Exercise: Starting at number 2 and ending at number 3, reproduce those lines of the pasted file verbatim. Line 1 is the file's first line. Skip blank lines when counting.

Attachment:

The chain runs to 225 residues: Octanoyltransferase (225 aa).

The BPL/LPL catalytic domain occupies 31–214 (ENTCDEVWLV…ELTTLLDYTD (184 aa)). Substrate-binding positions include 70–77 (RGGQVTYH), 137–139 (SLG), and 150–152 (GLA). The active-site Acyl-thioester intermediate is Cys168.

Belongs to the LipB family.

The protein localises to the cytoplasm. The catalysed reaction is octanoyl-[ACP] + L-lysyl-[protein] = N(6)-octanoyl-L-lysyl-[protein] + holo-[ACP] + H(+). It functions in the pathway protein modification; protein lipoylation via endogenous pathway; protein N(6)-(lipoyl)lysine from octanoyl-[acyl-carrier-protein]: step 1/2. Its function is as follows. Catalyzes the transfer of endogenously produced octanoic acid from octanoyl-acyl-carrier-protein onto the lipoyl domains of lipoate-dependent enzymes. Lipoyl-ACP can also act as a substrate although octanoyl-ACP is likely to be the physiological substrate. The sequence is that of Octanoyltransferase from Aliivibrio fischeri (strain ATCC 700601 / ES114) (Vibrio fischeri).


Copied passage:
The BPL/LPL catalytic domain occupies 31–214 (ENTCDEVWLV…ELTTLLDYTD (184 aa)). Substrate-binding positions include 70–77 (RGGQVTYH), 137–139 (SLG), and 150–152 (GLA). The active-site Acyl-thioester intermediate is Cys168.

Belongs to the LipB family.